The broader point, of course, is that this definition of service is a perversion of the concept, is entirely biased in its application, and constitutes a further, gross politicization of the university. Once volunteers are turned into government employees, they can be recruited directly toward political ends. Perhaps that is the real intent of Obama’s promotion of taxpayer-funded volunteering.

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A Game of Chicken

We are witnessing a high stakes game of chicken. GM’s bondholders are hanging tough, betting bankruptcy is not a real option and hoping to push the company to finally extract substantial concessions from the UAW. Holman W. Jenkins, Jr. explains:

The same administration that inserted itself into GM’s corporate governance to order the resignation of a CEO is hardly likely to defer to the prescribed legal order for a failing company, namely bankruptcy. Even a “prepackaged” filing runs too much risk of a judge imposing more “sacrifice” on the UAW than the administration is prepared to tolerate.

GM bondholders understand this: They’ve been intransigent precisely because they calculate the UAW is too important to Democratic electoral politics for Mr. Obama to risk losing control of the reorganization process to a bankruptcy judge.

The GM bailout has become a political operation run out of the White House. It will stay that way.

We see clearly the dangers of government-run industry. Decisions are made not on the merits, but with an eye toward the most basic political considerations (e.g. unions allies gave hundreds of millions of dollars to elect Obama and the Democrats) and toward furthering other policies which have a negative impact on the profitability of the enterprise.

What’s the end game here? It depends on whether the bondholders can resist the enormous political pressure which is sure to be forthcoming from the White House. If they do, the unions will be forced to budge or be finally thrown into bankruptcy court where their contracts will be rewritten line-by-line. If bondholders cave, the unions would emerge unscathed and the taxpayer-subsidized venture would continue on and on and on.

The bondholders here may get the short end of the stick, but not because they lack legal rights. They are at a disadvantage in the new White House-centric economy because they are puny political players. After all, they represent no distinct political constituency. What really matters in the new era of post-free market capitalism is who can withstand the populist frenzy. That’s now how decisions are made — and how businesses rise or fall.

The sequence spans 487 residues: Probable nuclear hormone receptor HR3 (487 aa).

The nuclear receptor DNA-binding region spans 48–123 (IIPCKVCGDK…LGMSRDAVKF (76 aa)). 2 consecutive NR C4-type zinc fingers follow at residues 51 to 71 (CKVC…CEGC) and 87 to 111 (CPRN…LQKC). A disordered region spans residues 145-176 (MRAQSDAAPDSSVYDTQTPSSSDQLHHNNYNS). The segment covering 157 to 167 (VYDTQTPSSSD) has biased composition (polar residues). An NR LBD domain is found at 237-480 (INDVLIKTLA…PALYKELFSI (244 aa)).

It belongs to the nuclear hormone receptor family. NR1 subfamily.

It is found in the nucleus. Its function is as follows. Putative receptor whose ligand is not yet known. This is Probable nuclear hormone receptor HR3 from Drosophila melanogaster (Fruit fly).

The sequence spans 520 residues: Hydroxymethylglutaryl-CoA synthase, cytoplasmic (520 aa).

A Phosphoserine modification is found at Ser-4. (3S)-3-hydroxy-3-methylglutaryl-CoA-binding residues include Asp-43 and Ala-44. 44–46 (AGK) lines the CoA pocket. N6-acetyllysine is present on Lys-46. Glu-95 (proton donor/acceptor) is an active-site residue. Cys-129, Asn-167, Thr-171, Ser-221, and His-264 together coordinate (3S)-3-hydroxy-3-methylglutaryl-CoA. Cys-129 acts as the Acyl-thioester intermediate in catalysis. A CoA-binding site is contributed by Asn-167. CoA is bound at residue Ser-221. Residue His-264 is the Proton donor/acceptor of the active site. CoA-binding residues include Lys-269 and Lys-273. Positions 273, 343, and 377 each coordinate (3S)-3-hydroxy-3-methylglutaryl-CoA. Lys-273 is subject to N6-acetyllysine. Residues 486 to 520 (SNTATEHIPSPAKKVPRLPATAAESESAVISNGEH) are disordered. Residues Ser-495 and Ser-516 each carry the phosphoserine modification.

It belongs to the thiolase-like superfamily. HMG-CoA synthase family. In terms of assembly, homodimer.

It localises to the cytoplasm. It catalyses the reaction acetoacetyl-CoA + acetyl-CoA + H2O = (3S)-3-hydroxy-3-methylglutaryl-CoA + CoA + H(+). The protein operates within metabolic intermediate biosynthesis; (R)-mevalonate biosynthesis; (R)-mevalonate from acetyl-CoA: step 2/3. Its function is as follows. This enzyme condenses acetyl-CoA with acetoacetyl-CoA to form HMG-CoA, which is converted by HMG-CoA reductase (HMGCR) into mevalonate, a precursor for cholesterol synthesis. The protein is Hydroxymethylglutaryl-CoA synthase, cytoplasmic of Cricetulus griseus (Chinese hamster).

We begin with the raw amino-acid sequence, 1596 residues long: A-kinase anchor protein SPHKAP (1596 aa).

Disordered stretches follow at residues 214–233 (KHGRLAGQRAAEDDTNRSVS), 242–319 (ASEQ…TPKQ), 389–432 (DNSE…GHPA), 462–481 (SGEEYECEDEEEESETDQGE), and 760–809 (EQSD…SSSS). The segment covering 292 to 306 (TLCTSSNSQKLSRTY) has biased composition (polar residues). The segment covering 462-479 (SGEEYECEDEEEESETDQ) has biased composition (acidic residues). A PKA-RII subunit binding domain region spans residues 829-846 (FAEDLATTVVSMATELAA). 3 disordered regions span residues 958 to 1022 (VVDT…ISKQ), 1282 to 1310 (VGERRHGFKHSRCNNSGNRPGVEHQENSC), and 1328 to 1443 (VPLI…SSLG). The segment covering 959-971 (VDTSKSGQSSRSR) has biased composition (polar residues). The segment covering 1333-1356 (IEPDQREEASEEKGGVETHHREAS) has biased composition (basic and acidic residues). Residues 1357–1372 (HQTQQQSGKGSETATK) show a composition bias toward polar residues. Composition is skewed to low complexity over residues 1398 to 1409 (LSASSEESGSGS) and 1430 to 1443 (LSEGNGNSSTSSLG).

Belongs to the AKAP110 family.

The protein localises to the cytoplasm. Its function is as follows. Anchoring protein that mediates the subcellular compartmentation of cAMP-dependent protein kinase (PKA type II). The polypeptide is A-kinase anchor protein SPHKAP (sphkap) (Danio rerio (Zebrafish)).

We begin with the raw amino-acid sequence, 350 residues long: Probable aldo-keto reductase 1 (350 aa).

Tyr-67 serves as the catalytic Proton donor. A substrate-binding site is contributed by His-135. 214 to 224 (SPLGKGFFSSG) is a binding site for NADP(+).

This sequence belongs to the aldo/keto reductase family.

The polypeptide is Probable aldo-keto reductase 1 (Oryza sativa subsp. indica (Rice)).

We are witnessing a high stakes game of chicken. GM’s bondholders are hanging tough, betting bankruptcy is not a real option and hoping to push the company to finally extract substantial concessions from the UAW. Holman W. Jenkins, Jr. explains:

The same administration that inserted itself into GM’s corporate governance to order the resignation of a CEO is hardly likely to defer to the prescribed legal order for a failing company, namely bankruptcy. Even a “prepackaged” filing runs too much risk of a judge imposing more “sacrifice” on the UAW than the administration is prepared to tolerate.

GM bondholders understand this: They’ve been intransigent precisely because they calculate the UAW is too important to Democratic electoral politics for Mr. Obama to risk losing control of the reorganization process to a bankruptcy judge.

The GM bailout has become a political operation run out of the White House. It will stay that way.

We see clearly the dangers of government-run industry. Decisions are made not on the merits, but with an eye toward the most basic political considerations (e.g. unions allies gave hundreds of millions of dollars to elect Obama and the Democrats) and toward furthering other policies which have a negative impact on the profitability of the enterprise.

What’s the end game here? It depends on whether the bondholders can resist the enormous political pressure which is sure to be forthcoming from the White House. If they do, the unions will be forced to budge or be finally thrown into bankruptcy court where their contracts will be rewritten line-by-line. If bondholders cave, the unions would emerge unscathed and the taxpayer-subsidized venture would continue on and on and on.

The bondholders here may get the short end of the stick, but not because they lack legal rights. They are at a disadvantage in the new White House-centric economy because they are puny political players. After all, they represent no distinct political constituency. What really matters in the new era of post-free market capitalism is who can withstand the populist frenzy. That’s now how decisions are made — and how businesses rise or fall.